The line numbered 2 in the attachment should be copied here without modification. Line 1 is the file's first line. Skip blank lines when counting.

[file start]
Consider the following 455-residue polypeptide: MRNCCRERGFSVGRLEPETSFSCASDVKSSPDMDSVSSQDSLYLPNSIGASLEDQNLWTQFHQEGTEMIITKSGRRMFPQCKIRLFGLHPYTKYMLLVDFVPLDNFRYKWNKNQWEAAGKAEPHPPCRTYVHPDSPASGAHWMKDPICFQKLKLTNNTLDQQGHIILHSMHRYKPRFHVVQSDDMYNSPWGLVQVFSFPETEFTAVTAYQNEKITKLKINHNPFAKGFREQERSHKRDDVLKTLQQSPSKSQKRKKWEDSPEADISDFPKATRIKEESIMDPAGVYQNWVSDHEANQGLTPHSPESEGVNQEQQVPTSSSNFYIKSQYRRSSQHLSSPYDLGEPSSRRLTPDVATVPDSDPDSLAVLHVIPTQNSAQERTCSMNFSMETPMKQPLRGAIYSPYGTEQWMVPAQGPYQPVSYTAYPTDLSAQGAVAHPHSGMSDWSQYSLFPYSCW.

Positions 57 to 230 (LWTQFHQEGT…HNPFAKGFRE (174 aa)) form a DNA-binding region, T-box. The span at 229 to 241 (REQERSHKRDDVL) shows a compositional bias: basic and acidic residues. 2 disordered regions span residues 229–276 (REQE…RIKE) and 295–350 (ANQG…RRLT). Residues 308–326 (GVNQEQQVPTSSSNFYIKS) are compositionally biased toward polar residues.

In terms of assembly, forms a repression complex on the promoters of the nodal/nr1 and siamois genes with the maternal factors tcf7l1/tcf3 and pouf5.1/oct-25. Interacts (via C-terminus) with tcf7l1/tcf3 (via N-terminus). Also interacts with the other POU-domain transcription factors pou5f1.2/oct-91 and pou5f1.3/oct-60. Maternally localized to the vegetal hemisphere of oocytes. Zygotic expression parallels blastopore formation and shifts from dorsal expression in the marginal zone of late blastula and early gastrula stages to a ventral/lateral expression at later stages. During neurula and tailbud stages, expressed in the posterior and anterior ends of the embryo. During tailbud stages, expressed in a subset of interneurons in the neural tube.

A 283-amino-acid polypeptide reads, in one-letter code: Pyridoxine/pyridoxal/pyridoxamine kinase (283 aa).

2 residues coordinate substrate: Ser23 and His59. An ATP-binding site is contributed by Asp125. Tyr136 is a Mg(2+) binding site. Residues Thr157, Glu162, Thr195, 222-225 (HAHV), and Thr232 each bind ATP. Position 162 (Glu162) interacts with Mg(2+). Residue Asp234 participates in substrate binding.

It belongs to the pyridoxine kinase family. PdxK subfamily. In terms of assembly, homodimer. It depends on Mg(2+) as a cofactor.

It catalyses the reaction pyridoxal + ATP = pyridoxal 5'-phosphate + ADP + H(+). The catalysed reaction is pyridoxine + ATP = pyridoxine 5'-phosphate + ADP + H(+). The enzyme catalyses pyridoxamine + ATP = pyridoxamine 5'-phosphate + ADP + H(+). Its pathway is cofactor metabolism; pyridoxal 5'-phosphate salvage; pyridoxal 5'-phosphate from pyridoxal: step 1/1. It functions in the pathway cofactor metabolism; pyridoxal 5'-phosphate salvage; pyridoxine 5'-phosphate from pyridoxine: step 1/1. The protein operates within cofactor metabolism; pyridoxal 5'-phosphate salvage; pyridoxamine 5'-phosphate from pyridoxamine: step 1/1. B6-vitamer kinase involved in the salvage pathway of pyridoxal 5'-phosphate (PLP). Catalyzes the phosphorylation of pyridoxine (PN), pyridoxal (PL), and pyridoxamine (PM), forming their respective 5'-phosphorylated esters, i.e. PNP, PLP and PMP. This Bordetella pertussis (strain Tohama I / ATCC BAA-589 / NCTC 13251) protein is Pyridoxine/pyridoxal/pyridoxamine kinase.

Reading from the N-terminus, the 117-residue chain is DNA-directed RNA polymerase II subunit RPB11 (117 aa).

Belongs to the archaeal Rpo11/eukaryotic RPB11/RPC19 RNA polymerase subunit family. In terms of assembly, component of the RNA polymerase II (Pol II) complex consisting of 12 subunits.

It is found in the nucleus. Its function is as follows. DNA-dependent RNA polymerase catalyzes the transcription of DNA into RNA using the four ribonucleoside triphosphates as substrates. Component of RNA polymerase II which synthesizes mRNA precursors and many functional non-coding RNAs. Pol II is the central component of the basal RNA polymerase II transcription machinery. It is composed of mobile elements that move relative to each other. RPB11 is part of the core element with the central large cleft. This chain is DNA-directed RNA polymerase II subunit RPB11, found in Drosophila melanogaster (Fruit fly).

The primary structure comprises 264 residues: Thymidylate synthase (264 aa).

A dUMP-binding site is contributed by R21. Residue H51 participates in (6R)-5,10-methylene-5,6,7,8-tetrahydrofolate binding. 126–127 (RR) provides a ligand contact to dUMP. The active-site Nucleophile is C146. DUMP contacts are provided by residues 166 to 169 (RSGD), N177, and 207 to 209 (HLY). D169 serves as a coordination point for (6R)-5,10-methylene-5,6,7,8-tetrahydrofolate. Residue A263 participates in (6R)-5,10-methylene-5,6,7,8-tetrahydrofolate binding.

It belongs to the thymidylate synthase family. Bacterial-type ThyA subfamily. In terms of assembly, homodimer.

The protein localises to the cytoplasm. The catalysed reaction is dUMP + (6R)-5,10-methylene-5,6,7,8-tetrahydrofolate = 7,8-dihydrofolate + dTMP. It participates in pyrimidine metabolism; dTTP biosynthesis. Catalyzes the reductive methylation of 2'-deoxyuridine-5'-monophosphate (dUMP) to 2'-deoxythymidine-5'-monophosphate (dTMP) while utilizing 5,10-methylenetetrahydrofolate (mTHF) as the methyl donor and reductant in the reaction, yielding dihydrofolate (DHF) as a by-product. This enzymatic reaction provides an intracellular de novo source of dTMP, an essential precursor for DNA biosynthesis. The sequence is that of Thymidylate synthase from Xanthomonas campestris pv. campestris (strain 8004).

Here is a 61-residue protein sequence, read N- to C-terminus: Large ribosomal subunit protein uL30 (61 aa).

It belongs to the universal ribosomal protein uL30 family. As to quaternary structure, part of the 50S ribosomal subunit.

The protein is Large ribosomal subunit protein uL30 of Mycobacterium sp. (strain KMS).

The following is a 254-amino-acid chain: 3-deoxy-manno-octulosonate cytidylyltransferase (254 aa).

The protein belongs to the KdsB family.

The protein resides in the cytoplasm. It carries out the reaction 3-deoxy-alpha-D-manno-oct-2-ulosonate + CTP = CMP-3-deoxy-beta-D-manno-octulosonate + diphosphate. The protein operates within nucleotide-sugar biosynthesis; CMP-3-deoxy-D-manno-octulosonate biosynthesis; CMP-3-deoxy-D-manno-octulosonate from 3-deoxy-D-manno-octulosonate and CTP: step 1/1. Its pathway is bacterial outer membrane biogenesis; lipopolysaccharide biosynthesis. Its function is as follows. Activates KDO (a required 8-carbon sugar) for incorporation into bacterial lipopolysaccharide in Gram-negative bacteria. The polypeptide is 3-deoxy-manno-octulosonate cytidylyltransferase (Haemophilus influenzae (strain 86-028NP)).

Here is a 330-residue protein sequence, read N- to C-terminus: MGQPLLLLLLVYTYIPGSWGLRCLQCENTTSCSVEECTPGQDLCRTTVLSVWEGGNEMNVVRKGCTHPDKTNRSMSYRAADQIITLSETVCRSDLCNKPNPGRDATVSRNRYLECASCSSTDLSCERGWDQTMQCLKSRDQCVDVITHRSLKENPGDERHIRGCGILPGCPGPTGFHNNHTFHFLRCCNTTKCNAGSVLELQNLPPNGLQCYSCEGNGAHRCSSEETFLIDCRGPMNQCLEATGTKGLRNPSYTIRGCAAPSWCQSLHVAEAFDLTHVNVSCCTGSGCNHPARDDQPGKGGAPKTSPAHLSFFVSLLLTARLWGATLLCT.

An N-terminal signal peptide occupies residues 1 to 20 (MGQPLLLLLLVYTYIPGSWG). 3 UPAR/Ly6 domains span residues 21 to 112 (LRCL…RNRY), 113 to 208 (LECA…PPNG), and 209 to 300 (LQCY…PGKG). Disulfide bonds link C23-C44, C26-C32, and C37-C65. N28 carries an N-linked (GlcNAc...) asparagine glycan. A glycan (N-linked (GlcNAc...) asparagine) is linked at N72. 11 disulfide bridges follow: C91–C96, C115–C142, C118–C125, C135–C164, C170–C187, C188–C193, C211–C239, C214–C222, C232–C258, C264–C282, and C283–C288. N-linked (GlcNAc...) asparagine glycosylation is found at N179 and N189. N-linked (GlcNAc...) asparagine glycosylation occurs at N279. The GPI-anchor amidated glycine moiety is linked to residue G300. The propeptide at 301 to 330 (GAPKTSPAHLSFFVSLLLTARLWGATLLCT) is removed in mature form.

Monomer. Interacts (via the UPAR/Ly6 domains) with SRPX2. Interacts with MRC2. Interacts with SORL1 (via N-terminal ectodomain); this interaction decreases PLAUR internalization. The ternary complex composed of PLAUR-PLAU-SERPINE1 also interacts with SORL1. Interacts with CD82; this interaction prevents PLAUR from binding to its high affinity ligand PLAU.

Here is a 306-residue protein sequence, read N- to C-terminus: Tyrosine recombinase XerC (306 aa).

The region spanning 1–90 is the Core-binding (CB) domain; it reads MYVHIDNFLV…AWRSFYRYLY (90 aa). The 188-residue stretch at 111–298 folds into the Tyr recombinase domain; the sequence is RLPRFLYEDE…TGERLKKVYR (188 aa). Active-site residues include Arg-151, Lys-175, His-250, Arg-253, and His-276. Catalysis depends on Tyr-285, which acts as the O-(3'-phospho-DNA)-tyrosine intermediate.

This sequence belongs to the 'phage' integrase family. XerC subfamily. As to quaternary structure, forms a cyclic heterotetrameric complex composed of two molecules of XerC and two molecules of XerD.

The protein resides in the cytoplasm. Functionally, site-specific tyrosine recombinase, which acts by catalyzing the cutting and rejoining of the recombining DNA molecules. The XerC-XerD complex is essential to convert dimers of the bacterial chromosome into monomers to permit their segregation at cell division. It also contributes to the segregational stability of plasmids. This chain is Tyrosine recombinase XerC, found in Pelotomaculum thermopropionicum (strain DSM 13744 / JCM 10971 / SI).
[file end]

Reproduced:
Positions 57 to 230 (LWTQFHQEGT…HNPFAKGFRE (174 aa)) form a DNA-binding region, T-box. The span at 229 to 241 (REQERSHKRDDVL) shows a compositional bias: basic and acidic residues. 2 disordered regions span residues 229–276 (REQE…RIKE) and 295–350 (ANQG…RRLT). Residues 308–326 (GVNQEQQVPTSSSNFYIKS) are compositionally biased toward polar residues.